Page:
Forecasts deal in generalizations at the macro level for a collection of micro events
. As rebel_heart indicated it is a question of means/averages across a fairly large area.
For example, a 30% chance of rain means that the models show in cases where pressure, humidity, temperature, etc. were similar it rained 3 in 10 times. Or for the optimists - 7 in 10 times it did not rain.
There are times the marina has been worse then the bay and 1 mile was the difference between a tight sail and a bucking bronco. I had a sailing partner run aground in a microburst when it barely sprinkled 2 miles away.
This Analysis of Local Weather reporting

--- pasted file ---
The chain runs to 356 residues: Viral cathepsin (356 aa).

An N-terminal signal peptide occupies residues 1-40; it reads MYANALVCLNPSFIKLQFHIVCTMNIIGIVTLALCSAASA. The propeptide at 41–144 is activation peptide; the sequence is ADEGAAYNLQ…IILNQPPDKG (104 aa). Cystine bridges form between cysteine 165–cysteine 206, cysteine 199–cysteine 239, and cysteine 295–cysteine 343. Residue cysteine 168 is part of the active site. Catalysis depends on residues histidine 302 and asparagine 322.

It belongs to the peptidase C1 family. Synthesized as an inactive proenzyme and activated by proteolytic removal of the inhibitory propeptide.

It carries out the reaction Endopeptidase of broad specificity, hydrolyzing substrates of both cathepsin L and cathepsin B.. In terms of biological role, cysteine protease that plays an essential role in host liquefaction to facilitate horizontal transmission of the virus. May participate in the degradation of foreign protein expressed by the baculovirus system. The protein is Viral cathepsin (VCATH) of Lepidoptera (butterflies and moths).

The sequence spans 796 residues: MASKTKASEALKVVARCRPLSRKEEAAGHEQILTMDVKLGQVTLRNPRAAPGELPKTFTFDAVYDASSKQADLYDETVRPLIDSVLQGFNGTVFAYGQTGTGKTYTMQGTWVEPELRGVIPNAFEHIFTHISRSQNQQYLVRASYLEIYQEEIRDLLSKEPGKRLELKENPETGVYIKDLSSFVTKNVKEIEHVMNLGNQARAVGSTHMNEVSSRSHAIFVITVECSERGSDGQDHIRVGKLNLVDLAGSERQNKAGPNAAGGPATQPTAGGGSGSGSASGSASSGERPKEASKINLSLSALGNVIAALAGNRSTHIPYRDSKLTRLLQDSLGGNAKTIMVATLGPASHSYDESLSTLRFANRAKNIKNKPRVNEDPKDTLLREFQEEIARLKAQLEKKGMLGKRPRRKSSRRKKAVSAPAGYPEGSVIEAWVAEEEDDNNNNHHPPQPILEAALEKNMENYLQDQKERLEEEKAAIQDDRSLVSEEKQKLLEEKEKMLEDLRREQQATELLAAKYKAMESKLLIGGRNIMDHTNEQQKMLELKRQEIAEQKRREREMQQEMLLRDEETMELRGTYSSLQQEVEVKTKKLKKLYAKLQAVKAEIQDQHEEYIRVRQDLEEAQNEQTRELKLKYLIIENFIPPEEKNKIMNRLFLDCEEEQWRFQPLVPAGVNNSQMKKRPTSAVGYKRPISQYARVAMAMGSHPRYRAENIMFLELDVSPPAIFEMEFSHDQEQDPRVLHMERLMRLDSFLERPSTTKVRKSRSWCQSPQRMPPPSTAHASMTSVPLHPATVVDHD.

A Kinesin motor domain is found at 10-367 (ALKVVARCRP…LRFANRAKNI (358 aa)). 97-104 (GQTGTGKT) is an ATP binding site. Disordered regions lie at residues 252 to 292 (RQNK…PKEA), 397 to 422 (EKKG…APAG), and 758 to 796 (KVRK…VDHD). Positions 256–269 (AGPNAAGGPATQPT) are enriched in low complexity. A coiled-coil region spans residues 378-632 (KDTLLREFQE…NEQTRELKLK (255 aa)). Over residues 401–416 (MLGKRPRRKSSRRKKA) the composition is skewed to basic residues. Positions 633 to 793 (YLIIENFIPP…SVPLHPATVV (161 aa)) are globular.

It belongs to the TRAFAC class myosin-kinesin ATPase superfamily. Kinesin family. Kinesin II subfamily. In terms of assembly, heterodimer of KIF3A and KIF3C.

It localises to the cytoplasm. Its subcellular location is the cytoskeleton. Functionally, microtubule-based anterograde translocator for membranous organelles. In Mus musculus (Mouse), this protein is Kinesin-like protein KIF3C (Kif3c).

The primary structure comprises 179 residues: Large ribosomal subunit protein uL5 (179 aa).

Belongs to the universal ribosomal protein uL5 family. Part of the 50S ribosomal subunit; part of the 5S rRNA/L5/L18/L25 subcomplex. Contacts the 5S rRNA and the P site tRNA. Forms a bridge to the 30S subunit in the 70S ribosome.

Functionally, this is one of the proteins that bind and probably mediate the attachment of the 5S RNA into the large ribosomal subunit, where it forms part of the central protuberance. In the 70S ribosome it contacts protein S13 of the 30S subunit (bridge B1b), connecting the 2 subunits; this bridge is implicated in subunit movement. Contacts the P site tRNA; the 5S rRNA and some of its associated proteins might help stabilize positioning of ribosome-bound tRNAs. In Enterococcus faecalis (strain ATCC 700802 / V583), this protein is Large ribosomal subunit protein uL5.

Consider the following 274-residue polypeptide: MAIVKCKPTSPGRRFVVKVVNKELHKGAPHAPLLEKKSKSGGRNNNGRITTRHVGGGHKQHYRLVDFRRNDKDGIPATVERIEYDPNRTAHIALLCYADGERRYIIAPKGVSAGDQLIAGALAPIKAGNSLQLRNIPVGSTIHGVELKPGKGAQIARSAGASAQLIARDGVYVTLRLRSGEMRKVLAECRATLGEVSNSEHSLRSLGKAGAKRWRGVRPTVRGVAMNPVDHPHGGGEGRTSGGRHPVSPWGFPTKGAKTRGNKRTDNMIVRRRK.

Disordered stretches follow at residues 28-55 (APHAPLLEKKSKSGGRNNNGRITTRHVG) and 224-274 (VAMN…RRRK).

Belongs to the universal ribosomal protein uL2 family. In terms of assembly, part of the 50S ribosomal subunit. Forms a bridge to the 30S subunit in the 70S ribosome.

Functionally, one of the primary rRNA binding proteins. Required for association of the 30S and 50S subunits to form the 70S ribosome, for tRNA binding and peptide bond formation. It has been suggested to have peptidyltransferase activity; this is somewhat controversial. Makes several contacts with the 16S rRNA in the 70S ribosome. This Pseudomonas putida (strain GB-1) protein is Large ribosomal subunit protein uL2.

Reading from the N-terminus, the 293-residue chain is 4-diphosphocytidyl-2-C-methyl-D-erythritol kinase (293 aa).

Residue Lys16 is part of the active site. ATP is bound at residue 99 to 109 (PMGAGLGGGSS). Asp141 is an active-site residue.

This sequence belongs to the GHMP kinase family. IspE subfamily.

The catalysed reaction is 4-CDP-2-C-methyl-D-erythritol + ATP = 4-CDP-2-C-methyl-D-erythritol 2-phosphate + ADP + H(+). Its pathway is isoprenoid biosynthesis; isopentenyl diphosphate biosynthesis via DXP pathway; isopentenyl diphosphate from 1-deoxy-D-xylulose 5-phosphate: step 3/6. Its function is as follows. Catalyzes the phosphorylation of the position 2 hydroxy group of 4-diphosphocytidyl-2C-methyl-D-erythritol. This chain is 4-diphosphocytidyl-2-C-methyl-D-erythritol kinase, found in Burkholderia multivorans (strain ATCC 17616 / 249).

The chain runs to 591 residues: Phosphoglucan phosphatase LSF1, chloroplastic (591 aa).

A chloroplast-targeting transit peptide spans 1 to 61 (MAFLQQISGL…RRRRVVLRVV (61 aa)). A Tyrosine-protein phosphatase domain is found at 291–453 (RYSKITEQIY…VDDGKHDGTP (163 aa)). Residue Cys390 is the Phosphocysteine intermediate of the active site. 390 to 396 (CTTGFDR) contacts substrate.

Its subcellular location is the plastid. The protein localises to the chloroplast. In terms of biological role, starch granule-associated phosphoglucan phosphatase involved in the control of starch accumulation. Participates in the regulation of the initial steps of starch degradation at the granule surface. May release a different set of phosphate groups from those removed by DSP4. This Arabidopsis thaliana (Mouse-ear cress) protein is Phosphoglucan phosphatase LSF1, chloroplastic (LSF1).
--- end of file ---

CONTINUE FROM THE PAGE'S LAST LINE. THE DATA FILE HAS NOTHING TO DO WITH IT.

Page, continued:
is a good indicator of the issues involved. For those wanting to avoid reading it? Beyond 3 days is a crapshoot, the odds are more a guess than a prediction.
Also, the Butterfly effect does exist. Tens of millions of changes in land, sea, air over a 1000 mile range can have a significant and often unpredictable effect. Think of the air temperature change in Kansas when soil over 100,000 square miles is tilled. That semi-green reflective surface is now brown and holding heat. Rain clouds rise, hill features are overcome, etc.
So should we bother looking at weather? Yes. The data NOAA and other services use are statistical models and while a 30 day outlook is nothing to bet your life on, come Thursday, the weekend is almost always right. (Our brains are wired to remember anomalies - so we often think unexpected things happen more often than they really do)